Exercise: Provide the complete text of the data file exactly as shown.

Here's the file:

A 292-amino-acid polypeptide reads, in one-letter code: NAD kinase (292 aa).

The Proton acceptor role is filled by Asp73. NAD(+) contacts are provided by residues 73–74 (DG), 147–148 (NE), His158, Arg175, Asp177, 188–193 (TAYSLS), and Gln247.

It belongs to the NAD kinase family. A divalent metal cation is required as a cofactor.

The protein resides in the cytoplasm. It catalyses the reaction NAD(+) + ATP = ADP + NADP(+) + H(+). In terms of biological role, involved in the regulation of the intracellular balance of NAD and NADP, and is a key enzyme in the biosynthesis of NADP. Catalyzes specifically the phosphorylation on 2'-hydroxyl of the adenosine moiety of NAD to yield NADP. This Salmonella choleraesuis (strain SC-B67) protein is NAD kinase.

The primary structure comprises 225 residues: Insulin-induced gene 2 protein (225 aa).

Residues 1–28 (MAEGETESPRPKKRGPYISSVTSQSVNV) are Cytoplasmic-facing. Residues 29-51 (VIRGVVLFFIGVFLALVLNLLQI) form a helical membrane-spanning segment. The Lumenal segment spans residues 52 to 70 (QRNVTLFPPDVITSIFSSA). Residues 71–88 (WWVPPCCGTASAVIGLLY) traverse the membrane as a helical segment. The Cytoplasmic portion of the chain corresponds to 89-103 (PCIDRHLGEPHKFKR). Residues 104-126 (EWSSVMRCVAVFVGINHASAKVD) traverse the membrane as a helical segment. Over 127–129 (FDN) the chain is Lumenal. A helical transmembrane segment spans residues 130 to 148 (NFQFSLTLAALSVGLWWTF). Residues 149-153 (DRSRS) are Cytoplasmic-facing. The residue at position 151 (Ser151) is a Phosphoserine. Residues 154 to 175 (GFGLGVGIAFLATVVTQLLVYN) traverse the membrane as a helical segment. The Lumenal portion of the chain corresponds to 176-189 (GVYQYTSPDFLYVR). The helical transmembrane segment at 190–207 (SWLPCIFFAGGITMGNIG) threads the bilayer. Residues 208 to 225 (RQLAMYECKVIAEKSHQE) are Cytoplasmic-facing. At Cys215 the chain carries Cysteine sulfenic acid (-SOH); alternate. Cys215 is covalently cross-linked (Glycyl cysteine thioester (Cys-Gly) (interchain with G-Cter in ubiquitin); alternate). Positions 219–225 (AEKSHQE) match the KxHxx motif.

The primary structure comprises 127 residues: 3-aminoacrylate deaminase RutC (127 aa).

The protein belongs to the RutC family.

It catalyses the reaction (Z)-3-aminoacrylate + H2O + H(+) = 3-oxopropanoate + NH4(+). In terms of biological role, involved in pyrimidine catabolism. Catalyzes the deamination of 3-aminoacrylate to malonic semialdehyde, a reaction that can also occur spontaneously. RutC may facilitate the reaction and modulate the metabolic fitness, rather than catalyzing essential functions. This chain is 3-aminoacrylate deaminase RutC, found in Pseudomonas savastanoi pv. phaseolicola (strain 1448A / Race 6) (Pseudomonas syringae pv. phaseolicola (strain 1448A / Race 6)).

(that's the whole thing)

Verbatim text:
A 292-amino-acid polypeptide reads, in one-letter code: NAD kinase (292 aa).

The Proton acceptor role is filled by Asp73. NAD(+) contacts are provided by residues 73–74 (DG), 147–148 (NE), His158, Arg175, Asp177, 188–193 (TAYSLS), and Gln247.

It belongs to the NAD kinase family. A divalent metal cation is required as a cofactor.

The protein resides in the cytoplasm. It catalyses the reaction NAD(+) + ATP = ADP + NADP(+) + H(+). In terms of biological role, involved in the regulation of the intracellular balance of NAD and NADP, and is a key enzyme in the biosynthesis of NADP. Catalyzes specifically the phosphorylation on 2'-hydroxyl of the adenosine moiety of NAD to yield NADP. This Salmonella choleraesuis (strain SC-B67) protein is NAD kinase.

The primary structure comprises 225 residues: Insulin-induced gene 2 protein (225 aa).

Residues 1–28 (MAEGETESPRPKKRGPYISSVTSQSVNV) are Cytoplasmic-facing. Residues 29-51 (VIRGVVLFFIGVFLALVLNLLQI) form a helical membrane-spanning segment. The Lumenal segment spans residues 52 to 70 (QRNVTLFPPDVITSIFSSA). Residues 71–88 (WWVPPCCGTASAVIGLLY) traverse the membrane as a helical segment. The Cytoplasmic portion of the chain corresponds to 89-103 (PCIDRHLGEPHKFKR). Residues 104-126 (EWSSVMRCVAVFVGINHASAKVD) traverse the membrane as a helical segment. Over 127–129 (FDN) the chain is Lumenal. A helical transmembrane segment spans residues 130 to 148 (NFQFSLTLAALSVGLWWTF). Residues 149-153 (DRSRS) are Cytoplasmic-facing. The residue at position 151 (Ser151) is a Phosphoserine. Residues 154 to 175 (GFGLGVGIAFLATVVTQLLVYN) traverse the membrane as a helical segment. The Lumenal portion of the chain corresponds to 176-189 (GVYQYTSPDFLYVR). The helical transmembrane segment at 190–207 (SWLPCIFFAGGITMGNIG) threads the bilayer. Residues 208 to 225 (RQLAMYECKVIAEKSHQE) are Cytoplasmic-facing. At Cys215 the chain carries Cysteine sulfenic acid (-SOH); alternate. Cys215 is covalently cross-linked (Glycyl cysteine thioester (Cys-Gly) (interchain with G-Cter in ubiquitin); alternate). Positions 219–225 (AEKSHQE) match the KxHxx motif.

The primary structure comprises 127 residues: 3-aminoacrylate deaminase RutC (127 aa).

The protein belongs to the RutC family.

It catalyses the reaction (Z)-3-aminoacrylate + H2O + H(+) = 3-oxopropanoate + NH4(+). In terms of biological role, involved in pyrimidine catabolism. Catalyzes the deamination of 3-aminoacrylate to malonic semialdehyde, a reaction that can also occur spontaneously. RutC may facilitate the reaction and modulate the metabolic fitness, rather than catalyzing essential functions. This chain is 3-aminoacrylate deaminase RutC, found in Pseudomonas savastanoi pv. phaseolicola (strain 1448A / Race 6) (Pseudomonas syringae pv. phaseolicola (strain 1448A / Race 6)).